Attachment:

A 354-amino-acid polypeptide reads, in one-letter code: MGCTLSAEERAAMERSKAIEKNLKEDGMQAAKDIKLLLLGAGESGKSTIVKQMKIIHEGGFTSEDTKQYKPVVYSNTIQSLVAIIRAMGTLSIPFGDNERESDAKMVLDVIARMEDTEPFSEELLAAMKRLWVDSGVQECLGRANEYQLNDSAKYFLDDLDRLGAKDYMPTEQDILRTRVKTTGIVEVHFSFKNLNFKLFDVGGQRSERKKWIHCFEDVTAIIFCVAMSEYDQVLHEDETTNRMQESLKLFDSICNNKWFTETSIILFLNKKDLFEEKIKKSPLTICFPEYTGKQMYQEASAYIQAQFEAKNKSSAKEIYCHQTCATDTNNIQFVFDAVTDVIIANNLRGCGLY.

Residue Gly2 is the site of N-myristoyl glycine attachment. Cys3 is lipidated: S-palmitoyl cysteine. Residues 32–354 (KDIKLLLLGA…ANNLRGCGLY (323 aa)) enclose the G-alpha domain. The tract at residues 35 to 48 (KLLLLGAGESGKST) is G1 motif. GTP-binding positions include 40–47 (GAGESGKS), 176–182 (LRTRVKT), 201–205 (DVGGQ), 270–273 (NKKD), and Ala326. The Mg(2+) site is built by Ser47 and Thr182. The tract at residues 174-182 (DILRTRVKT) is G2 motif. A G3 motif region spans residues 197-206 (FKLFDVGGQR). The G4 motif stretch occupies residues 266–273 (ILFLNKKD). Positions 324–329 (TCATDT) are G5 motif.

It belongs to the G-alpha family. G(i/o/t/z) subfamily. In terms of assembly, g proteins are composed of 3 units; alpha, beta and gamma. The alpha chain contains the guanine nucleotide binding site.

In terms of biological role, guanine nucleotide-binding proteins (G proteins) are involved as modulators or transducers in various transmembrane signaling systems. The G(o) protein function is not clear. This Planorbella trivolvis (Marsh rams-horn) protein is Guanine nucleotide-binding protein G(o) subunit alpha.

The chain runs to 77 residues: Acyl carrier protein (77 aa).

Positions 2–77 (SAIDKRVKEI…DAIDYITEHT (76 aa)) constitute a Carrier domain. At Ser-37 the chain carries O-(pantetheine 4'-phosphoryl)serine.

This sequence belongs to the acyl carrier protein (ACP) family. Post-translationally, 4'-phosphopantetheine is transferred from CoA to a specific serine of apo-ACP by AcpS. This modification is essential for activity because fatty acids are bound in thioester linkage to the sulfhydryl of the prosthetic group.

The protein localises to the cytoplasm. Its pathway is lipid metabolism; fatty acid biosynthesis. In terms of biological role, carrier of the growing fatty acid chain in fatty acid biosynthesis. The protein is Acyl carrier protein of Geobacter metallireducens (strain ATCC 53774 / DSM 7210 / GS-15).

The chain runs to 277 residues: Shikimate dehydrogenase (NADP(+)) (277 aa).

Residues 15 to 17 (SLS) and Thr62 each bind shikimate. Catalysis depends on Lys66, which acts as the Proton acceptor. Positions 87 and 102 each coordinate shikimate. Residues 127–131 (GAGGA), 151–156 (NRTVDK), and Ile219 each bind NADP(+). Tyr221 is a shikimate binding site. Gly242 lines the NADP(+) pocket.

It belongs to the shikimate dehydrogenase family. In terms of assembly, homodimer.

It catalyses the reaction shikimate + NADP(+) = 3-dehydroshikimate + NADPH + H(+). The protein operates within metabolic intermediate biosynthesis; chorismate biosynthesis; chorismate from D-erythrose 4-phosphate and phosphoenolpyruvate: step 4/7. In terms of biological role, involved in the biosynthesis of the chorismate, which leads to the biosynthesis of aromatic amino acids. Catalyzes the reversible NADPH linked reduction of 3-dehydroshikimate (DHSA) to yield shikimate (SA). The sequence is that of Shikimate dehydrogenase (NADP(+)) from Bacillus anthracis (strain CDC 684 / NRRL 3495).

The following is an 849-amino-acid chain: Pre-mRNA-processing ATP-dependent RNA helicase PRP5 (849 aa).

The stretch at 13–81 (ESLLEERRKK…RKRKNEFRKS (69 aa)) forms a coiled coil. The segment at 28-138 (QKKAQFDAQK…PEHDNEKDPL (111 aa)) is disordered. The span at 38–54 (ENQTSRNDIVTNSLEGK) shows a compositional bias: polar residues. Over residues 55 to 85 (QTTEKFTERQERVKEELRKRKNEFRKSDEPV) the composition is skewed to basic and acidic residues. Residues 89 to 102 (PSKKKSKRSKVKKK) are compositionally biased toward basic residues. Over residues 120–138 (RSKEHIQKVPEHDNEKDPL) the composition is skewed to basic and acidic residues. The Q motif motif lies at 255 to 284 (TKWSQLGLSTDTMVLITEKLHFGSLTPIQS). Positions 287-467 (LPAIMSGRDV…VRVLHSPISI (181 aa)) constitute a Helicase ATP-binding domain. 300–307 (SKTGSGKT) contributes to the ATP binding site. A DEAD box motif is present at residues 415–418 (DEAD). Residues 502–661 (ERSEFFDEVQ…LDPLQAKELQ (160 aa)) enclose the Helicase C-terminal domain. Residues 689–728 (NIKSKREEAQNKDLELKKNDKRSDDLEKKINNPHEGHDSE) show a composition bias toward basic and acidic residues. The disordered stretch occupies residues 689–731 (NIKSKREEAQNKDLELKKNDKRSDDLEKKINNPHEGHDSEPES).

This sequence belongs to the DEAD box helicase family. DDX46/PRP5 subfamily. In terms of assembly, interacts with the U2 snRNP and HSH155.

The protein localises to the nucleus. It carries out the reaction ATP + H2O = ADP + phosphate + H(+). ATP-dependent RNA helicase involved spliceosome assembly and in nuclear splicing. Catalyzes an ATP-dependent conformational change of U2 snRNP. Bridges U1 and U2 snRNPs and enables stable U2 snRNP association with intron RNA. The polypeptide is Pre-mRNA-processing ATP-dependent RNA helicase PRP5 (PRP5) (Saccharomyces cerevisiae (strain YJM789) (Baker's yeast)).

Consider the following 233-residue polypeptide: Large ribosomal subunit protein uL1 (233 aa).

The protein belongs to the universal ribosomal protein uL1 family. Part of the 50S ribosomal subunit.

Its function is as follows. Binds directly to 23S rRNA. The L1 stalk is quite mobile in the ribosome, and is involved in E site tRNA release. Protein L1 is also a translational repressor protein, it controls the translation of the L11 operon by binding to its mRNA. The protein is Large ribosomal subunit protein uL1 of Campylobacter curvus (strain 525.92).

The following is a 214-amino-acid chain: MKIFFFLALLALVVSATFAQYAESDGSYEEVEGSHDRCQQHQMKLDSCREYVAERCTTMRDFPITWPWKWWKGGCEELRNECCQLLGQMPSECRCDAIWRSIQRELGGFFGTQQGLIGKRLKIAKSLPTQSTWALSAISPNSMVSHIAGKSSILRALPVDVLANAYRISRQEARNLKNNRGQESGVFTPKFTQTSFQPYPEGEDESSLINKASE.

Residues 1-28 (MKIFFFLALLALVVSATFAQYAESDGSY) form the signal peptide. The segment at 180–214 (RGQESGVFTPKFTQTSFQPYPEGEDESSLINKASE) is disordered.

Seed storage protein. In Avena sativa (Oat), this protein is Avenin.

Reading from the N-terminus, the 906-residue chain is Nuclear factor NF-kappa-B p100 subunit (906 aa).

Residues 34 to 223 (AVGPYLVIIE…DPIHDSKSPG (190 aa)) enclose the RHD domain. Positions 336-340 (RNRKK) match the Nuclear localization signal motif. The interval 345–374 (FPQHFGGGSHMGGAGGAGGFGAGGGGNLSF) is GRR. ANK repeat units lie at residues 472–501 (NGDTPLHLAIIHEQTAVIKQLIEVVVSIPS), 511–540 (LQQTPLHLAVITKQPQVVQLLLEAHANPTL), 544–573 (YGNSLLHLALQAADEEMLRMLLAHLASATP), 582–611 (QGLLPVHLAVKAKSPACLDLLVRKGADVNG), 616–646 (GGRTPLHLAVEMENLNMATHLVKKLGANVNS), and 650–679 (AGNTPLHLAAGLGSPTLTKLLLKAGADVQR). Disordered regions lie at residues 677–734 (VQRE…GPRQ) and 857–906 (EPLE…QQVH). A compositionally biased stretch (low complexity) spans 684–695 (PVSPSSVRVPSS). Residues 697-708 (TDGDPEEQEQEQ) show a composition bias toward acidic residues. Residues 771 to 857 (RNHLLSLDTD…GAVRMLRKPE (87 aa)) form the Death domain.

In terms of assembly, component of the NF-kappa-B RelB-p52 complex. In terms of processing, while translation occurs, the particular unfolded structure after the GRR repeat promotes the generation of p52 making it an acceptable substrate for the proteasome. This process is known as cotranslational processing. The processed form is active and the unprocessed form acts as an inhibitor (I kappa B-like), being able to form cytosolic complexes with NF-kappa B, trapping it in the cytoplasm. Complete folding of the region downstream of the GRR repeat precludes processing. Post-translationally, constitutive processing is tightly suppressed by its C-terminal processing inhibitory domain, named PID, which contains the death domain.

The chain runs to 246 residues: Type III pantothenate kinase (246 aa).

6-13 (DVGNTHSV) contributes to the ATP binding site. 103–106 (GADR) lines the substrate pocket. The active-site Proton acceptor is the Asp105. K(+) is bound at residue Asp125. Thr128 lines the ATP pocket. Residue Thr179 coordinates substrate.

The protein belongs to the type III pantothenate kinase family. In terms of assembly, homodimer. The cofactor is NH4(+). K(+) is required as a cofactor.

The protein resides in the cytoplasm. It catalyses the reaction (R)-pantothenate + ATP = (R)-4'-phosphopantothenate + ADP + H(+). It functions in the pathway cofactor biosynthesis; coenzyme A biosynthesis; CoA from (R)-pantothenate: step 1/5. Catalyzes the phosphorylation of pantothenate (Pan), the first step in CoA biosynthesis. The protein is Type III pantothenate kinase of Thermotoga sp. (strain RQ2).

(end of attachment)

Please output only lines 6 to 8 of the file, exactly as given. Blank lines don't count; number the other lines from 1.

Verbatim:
Positions 2–77 (SAIDKRVKEI…DAIDYITEHT (76 aa)) constitute a Carrier domain. At Ser-37 the chain carries O-(pantetheine 4'-phosphoryl)serine.

This sequence belongs to the acyl carrier protein (ACP) family. Post-translationally, 4'-phosphopantetheine is transferred from CoA to a specific serine of apo-ACP by AcpS. This modification is essential for activity because fatty acids are bound in thioester linkage to the sulfhydryl of the prosthetic group.

The protein localises to the cytoplasm. Its pathway is lipid metabolism; fatty acid biosynthesis. In terms of biological role, carrier of the growing fatty acid chain in fatty acid biosynthesis. The protein is Acyl carrier protein of Geobacter metallireducens (strain ATCC 53774 / DSM 7210 / GS-15).